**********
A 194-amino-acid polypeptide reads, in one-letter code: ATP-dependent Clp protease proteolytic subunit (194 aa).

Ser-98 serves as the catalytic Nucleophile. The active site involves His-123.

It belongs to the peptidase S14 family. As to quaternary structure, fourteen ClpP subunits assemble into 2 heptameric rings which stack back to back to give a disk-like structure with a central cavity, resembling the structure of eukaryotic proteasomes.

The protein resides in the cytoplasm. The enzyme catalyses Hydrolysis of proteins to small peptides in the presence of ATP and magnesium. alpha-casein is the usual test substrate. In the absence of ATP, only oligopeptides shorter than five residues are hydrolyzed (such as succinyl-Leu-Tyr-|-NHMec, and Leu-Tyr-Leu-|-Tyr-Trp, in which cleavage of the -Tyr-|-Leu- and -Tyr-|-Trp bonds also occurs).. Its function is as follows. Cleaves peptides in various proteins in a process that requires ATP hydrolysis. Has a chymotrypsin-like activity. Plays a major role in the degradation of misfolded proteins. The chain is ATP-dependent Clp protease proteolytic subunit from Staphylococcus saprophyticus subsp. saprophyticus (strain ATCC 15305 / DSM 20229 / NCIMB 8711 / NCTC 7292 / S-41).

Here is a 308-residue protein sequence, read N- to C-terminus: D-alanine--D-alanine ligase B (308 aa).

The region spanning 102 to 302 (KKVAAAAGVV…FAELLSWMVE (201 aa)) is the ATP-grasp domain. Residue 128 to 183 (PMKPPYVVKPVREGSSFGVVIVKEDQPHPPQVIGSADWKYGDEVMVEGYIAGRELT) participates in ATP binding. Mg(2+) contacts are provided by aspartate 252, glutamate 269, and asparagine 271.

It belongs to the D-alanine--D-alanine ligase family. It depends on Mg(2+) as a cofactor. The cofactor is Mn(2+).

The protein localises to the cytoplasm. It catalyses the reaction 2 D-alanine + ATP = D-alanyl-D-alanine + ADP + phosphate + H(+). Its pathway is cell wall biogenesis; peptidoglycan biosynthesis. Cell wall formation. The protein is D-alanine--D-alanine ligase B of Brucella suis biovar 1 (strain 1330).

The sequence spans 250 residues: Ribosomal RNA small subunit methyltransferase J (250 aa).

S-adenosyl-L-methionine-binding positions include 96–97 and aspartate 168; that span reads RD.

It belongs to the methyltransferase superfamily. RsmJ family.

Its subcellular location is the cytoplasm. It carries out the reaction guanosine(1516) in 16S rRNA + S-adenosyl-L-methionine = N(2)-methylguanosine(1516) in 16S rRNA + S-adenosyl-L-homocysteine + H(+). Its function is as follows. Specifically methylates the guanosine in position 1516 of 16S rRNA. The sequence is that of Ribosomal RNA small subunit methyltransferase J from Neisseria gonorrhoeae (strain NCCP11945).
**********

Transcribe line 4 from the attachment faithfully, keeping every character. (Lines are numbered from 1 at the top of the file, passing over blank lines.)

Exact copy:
The protein resides in the cytoplasm. The enzyme catalyses Hydrolysis of proteins to small peptides in the presence of ATP and magnesium. alpha-casein is the usual test substrate. In the absence of ATP, only oligopeptides shorter than five residues are hydrolyzed (such as succinyl-Leu-Tyr-|-NHMec, and Leu-Tyr-Leu-|-Tyr-Trp, in which cleavage of the -Tyr-|-Leu- and -Tyr-|-Trp bonds also occurs).. Its function is as follows. Cleaves peptides in various proteins in a process that requires ATP hydrolysis. Has a chymotrypsin-like activity. Plays a major role in the degradation of misfolded proteins. The chain is ATP-dependent Clp protease proteolytic subunit from Staphylococcus saprophyticus subsp. saprophyticus (strain ATCC 15305 / DSM 20229 / NCIMB 8711 / NCTC 7292 / S-41).